Presentation on theme: "Euclidean Geometry http://www.youtube.com/watch?v=_KUGLOiZyK8."— Presentation transcript:

Euclidean Geometry

Pythagorean Theorem Suppose a right triangle ∆ABC has a right angle at C, hypotenuse c, and sides a and b. Then

Proof of Pythagorean Theorem
What assumptions are made? Other proof: Pythagorean Rap Video

Euclid’s Elements Dates back to 300 BC
Euclid’s Elements as translated by Billingsley appeared in 1570 Ranks second only to the Bible as the most published book in history

Euclid’s First 4 Postulates
We can draw a unique line segment between any two points. Any line segment can be continued indefinitely. A circle of any radius and any center can be drawn. Any two right angles are congruent.

Euclid’s 5th Postulate (Parallel Postulate)
5. Given a line l and a point P not on l, there exists a unique line l’ through P which does not intersect l.

Distance d(P,Q) = d(Q,P) d(P,Q) ≥ 0 with equality if and only if P = Q
Let d(P,Q) be a function which assigns a positive real number to any pair of points in the plane. Then d is a distance function (or metric) if it satisfies the following three properties for any three points in the plane: d(P,Q) = d(Q,P) d(P,Q) ≥ 0 with equality if and only if P = Q d(P,R) ≤ d(P,Q) + d(Q,R) (triangle inequality) (often write |PQ| for distance)

|PQ|=√ (a-c)2 + (b-d)2 Euclidean Distance
Let P = (a,b) and Q = (c,d). Then the Euclidean distance between P and Q, is |PQ|=√ (a-c)2 + (b-d)2

|PQ| = |a-c| + |b-d| Taxi-cab Metric
A different distance, called the taxi-cab metric, is given by |PQ| = |a-c| + |b-d|

CP(r)={Q : |PQ| = r} Circles
The circle CP(r) centered at P with radius r is the set CP(r)={Q : |PQ| = r}

Isometries and Congruence
An isometry is a map that preserves distances. Thus f is an isometry if and only if |f(P)f(Q)| = |PQ| Two sets of points (which define a triangle, angle, or some other figure) are congruent if there exists an isometry which maps one set to the other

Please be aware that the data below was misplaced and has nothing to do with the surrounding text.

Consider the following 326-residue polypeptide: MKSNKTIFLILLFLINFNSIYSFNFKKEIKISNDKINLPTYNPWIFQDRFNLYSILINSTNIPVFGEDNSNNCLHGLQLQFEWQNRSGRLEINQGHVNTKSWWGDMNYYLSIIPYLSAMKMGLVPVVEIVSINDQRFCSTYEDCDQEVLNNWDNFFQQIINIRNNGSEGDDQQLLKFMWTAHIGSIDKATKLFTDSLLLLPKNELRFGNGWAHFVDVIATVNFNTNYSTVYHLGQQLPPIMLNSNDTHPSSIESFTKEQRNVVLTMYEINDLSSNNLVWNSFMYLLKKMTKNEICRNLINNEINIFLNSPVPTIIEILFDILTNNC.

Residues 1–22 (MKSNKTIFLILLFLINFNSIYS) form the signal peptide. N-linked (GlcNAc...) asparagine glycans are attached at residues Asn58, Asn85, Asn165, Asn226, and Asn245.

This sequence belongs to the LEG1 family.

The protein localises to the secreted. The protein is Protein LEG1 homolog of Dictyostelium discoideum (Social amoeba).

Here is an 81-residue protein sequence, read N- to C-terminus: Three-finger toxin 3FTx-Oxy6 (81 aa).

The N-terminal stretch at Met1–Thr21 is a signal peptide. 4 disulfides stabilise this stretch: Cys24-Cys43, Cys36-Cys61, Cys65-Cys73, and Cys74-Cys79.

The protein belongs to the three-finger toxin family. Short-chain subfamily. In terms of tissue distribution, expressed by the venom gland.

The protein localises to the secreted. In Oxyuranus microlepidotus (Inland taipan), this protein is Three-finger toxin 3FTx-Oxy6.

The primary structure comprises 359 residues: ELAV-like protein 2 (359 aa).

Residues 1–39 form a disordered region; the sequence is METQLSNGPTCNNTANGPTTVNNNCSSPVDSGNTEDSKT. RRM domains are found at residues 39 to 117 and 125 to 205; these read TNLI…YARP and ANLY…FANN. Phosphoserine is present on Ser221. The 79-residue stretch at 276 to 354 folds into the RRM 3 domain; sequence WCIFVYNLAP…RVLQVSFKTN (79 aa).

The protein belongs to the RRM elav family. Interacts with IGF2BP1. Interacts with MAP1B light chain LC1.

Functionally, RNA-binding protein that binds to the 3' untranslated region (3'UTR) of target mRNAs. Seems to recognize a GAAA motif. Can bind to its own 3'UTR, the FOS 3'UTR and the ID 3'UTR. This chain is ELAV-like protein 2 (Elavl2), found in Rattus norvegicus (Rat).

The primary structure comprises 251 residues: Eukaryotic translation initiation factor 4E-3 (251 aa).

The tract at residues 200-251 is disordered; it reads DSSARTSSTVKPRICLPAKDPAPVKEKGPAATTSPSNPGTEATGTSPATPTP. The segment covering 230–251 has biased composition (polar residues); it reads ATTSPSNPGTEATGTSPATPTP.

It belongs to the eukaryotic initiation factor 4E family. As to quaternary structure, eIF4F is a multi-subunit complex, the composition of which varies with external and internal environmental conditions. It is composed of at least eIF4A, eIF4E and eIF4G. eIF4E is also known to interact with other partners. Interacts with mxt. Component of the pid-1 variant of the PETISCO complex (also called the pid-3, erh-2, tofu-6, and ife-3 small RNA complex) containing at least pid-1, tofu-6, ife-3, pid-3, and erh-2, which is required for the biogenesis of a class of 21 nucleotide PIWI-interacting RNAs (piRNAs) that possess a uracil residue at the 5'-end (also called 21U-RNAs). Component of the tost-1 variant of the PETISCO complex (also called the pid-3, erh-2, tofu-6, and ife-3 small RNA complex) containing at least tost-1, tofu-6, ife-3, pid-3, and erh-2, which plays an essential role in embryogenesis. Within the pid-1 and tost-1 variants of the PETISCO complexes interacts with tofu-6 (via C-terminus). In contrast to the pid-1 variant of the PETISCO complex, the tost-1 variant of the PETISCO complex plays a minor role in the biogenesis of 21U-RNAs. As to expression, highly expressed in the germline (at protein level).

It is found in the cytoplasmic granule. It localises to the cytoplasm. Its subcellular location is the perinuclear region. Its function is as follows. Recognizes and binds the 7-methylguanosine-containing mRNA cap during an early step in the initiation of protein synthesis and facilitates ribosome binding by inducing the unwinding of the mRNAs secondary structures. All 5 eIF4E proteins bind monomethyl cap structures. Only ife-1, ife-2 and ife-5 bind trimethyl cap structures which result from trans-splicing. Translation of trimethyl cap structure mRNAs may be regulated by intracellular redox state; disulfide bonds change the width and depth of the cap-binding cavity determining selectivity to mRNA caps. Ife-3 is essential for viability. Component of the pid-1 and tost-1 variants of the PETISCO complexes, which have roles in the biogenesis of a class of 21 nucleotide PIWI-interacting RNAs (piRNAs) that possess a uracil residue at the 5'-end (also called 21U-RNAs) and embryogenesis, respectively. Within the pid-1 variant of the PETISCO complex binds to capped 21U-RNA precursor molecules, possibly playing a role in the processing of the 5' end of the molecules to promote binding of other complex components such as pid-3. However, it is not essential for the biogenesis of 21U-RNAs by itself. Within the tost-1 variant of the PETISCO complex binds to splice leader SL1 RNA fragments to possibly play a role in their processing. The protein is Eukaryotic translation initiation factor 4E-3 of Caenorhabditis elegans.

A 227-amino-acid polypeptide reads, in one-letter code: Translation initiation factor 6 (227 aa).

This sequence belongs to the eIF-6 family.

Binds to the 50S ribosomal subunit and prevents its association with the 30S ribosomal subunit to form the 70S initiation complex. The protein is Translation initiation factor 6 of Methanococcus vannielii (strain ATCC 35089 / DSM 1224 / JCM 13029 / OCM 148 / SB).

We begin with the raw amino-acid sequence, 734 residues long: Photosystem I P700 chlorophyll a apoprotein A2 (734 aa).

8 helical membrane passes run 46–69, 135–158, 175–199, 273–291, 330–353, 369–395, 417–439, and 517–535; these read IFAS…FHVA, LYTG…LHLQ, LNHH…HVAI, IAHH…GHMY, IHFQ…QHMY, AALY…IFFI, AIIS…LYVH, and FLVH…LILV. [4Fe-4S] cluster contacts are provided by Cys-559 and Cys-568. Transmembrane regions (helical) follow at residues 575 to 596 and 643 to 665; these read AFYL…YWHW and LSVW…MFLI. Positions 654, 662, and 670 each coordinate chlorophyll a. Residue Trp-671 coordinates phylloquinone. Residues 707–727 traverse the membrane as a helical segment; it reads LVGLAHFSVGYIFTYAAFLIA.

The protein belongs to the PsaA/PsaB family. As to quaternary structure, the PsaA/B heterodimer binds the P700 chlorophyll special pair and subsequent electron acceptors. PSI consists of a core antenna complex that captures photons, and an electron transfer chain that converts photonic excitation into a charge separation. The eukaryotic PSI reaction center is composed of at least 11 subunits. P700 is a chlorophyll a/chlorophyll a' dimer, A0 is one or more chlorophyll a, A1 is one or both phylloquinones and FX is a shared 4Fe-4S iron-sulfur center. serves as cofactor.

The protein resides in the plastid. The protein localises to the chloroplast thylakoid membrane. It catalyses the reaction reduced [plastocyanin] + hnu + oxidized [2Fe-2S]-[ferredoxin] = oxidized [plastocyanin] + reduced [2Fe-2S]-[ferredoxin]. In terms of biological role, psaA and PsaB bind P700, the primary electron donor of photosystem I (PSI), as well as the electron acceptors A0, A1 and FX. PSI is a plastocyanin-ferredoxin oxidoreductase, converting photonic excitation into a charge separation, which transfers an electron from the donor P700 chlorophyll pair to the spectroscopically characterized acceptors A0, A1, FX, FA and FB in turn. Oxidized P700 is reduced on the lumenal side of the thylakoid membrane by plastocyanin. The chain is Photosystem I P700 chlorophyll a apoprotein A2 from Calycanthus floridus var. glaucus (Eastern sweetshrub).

More Axioms to Guarantee Existence of Isometries
6. Given any points P and Q, there exists an isometry f so that f(P) = Q (translations) 7. Given a point P and any two points Q and R which are equidistant from P, there exists an isometry f such that f(P) = P and f(Q) = R (rotations) 8. Given any line l, there exists an isometry f such that f(P)=P if P is on l and f(P) ≠ P if P is not on l (reflections)

Congruent Triangles: SSS
Theorem: If the corresponding sides of two triangles ∆ABC and ∆A’B’C’ have equal lengths, then the two triangles are congruent.

Categories of Isometries
An isometry is a direct (proper) isometry if it preserves the orientation of every triangle. Otherwise the isometry is indirect (improper). Important: It suffices to check what the isometry does for just one triangle. If an isometry f is such that there is a point P with f(P) = P, then P is called a fixed point of the isometry.

Transformations 1. An isometry f is a translation if it is direct and is either the identity or has no fixed points. 2. An isometry f is a rotation if it is a direct isometry and is either the identity or there exists exactly one fixed point P (the center of rotation). 3. An isometry f is a reflection through the line l if f(P) = P for every point P on l and f(P) ≠ P for every point P not on l.

Pictures of Transformations

Sample Geometry Proof Prove that if the isometry f is a reflection, then f is not a direct isometry.

What happens if… You do a reflection followed by another reflection?
You do a reflection followed by the same reflection?

Parallel Lines Euclid stated his fifth postulate in this form: Suppose a line meets two other lines so that the sum of the angles on one side is less that two right angles. Then the other two lines meet at a point on that side.

Angles and Parallel Lines
Which angles are equal?

Sum of Angles in Triangle
The interior angles in a triangle add up to 180°

More generalizing What about polygons with n sides?
What about regular polygons (where all sides have the same lengths and all angles are equal)?

Exterior Angles of Polygons

Another Geometry Proof
Theorem (Pons Asinorum):The base angles of an isosceles triangle are equal.

Symmetries of the Square
A symmetry of a figure is an isometry of the plane that leaves the figure fixed. What are the symmetries of the square?

The Group of Symmetries of the Square
The set {a,b,c,d,e,f,g,h} together with the operation of composition (combining elements) forms a group. This is a very important mathematical structure that possesses the following: Closed under the operation The operation is associative (brackets don’t matter) There is an identity element Every element has an inverse

Frieze Groups A frieze group is the symmetry group of a repeated pattern on a strip which is invariant under a translation along the strip Here are four possibilities. Are there any more?

Frieze Groups

Wallpaper Groups Symmetry groups in the plane
Show up in decorative art from cultures around the world Involve rotations, translations, reflections and glide reflections How many are there?

Similar Triangles AB/DE = AC/DF = BC/EF

Which triangles are congruent? Isosceles? Similar?
Pentagon Exercise Which triangles are congruent? Isosceles? Similar?

Φ = (1 + √5)/2 ≈ 1.618 The Golden Ratio
The golden ratio is defined to be the number Φ defined by Φ = (1 + √5)/2 ≈ 1.618

Golden Pentagon

What is the ratio of your height to the length from the floor to your belly button?